How to put together a business budget
If you want to run a successful business, then creating an accurate, detailed business budget (or cash-flow) is essential. We’ll show you how to put together a business budget that will give you a complete view of your company’s finances – something you’ll need if you’re going to stay on top of your business’s affairs.
Why do I need a business budget?
The reasons you need to build a business budget are endless, but the fact that literally every successful business has one should be enough to convince you. Without one, how can you expect to know what you’re spending money on week-on-week, or how much you can afford to pay yourself?
Not only will a business budget give you a reliable picture of where your money’s going so you can stay on top of your finances, it’ll also help you identify areas you might be able to cut back in if you fall into debt. Other reasons why a business budget is so important to have include:
- Incomings and outgoings – see how much money is coming into your business each week, and how much is being spent on business costs.
- Tax – everyone has to pay it, and a business budget will help you to keep organised with how much income tax, National Insurance and VAT (value added tax) you’ll have to pay.
- Drawings – see how much money you can draw from your business each month to put into your personal bank account.
- Cost control – an easily accessible business budget will allow you to highlight areas where you can cut costs, if you need to.
- Debt payment – if you need to make payment offers to your creditors, then a business budget will show you how much you can realistically afford.
Working out your business income and outgoings
Possibly the biggest benefit of having a business budget is knowing your incomings and outgoings. Let’s start with working out your total income:
- Look at your business accounts, bank statements and business books to work out how much money you’ve taken for sales over the last three months to get an average monthly income.
- Does your business have natural fluctuations in income? For example, do you take in a lot more money over winter rather than summer, or vice versa? If this is the case, work out your average income over 12 months rather than 3 (be sure to use the last 12 months to get the most accurate impression of your income possible).
Types of outgoings
Next up in your business budget checklist is working out what types of outgoings you’ve got, and how much they’re costing you each month. This should include:
- Any fixed costs you have, such as business rent or business rates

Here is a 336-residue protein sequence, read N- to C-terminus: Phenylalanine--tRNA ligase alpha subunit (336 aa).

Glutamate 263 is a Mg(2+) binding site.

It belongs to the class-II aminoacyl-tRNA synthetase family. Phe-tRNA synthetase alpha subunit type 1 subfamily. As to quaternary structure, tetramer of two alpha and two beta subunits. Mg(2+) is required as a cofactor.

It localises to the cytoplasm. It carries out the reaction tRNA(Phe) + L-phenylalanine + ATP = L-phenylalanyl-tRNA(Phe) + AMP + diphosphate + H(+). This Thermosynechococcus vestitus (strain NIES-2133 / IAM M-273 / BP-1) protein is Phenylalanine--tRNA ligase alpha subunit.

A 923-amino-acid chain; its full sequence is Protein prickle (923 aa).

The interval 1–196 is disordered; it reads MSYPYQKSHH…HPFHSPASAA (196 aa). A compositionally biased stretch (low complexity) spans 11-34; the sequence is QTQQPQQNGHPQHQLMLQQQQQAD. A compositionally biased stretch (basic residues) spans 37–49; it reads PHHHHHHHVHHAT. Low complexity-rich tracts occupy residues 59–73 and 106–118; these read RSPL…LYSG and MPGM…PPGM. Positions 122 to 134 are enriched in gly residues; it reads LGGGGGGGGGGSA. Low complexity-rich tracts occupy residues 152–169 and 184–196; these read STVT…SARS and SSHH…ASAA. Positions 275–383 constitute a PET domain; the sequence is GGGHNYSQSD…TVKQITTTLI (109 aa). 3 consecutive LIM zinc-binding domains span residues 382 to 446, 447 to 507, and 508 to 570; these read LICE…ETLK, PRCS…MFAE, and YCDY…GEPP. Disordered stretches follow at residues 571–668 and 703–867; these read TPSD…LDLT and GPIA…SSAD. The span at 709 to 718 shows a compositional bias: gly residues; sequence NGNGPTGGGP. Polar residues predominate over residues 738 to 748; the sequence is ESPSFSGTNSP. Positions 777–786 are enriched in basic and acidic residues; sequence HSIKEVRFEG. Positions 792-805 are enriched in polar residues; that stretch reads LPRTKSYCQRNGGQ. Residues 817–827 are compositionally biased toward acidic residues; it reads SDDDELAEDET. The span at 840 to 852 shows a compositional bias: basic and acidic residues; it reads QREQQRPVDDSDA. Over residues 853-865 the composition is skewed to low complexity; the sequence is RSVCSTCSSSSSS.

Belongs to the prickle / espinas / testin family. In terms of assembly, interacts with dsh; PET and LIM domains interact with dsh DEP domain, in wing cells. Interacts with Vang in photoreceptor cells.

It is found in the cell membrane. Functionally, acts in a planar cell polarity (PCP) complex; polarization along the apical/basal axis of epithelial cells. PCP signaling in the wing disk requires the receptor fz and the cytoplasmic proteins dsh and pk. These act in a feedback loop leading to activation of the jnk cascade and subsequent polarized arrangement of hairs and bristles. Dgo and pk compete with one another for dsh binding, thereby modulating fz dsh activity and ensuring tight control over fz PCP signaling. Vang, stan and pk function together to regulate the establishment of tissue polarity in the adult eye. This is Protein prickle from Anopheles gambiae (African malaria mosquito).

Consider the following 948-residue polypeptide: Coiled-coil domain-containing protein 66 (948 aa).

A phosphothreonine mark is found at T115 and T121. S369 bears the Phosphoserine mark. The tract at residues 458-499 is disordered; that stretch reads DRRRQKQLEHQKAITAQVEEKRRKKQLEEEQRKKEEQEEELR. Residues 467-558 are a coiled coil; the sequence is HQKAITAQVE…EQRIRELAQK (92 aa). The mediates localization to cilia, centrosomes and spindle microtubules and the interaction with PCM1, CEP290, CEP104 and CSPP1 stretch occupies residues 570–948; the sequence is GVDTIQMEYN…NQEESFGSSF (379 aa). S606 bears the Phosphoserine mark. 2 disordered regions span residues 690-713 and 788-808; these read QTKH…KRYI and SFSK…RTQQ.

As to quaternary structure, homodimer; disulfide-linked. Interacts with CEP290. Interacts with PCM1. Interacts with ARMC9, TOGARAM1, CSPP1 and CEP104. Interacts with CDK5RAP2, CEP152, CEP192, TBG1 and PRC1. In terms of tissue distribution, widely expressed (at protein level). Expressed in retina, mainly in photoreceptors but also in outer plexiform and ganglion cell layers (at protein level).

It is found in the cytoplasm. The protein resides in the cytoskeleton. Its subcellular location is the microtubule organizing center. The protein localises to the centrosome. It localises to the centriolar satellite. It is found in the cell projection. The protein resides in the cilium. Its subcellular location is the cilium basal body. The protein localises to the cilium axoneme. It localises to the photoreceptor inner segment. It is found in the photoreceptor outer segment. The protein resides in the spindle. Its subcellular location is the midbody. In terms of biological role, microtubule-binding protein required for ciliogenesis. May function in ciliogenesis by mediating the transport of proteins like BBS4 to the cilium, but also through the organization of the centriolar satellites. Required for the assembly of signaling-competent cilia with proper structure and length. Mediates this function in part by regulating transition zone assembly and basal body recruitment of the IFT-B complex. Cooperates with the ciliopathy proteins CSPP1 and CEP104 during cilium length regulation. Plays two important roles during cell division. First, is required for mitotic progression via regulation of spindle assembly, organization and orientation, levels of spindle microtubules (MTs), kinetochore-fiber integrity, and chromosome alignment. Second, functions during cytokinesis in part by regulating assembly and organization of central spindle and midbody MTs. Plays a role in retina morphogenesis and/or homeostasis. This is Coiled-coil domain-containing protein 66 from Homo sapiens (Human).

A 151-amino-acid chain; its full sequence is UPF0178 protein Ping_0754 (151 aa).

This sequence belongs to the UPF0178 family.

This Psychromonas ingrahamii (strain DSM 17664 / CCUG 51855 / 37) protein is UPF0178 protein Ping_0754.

- Variable costs you may have, like business utilities, phone or travel costs
- Any other regular direct debits or charges being taken from your business account
Whilst it’s fairly easy to note down fixed costs that don’t change from month to month, working out variable costs can be a little more difficult. A good thing to do is work out average variable costs for things like travel costs or business gas, electricity and phone bills over 12 months and use those averages to build your budget with.
Be realistic about your outgoings; it can be tempting to downplay the amount you’re really spending, but if creditors need to look at your outgoings in the future , putting a lower number than what you’re really spending means they may ask for more money than you can afford when it’s time to make payments on a debt.
How much Value Added Tax (VAT) you’ll need to pay depends on the type of goods or services you supply.
If your business’s yearly sales don’t add up to the registration level show on the table below, you don’t have to be registered for VAT, and if you want to de-register from paying VAT you’ll have to be making less that the amount specified as the de-registration level on the below table.
VAT rates for 2019/2020 are as follows:
Security over business assets
It might be the case that some creditors, such as banks, may ask for something called security over your business assets. What this means is that if you’re in debt and unable to pay the amount that you owe, your creditor can take these assets in order to recover the amount you owe them.
Naturally, if the means equipment you need to keep your business running is taken, then it may well become difficult for you to continue trading, so be aware of this when your creditors ask for security over business assets.
Once you’ve subtracted your business’s average costs from your average monthly income, you’ll know how much profit you’re making on a monthly basis. You can use your budget to work out how much tax and National Insurance you have to pay; once you’ve set money aside to pay for tax and National Insurance, you’ll know how much you can draw out of your business account into your personal account.
A common mistake amongst self-employed business owners (especially new ones) is not accounting for tax or NI before they take money out of their business. This can leave people thinking that they’re earning more than they actually are doing and then not having enough money to pay their tax bill when it falls due, so be sure to account for these costs when you’re completing your business budget.
Reducing your outgoings
It might be the case that you need to reduce your business’s monthly outgoings in order to pay your creditors for a debt that you owe them. Look at your fixed and variable costs and see if there’s any way you can reduce them; this can result in you being able to draw more from your business and be able to pay off your creditors quicker.
If you’re worried about your debt levels, why not call our experienced, supportive helpline team for a confidential chat on 0800 280 2816? Our opening hours are 8am to 8pm, Monday to Friday, and 9am to 3pm on Saturdays.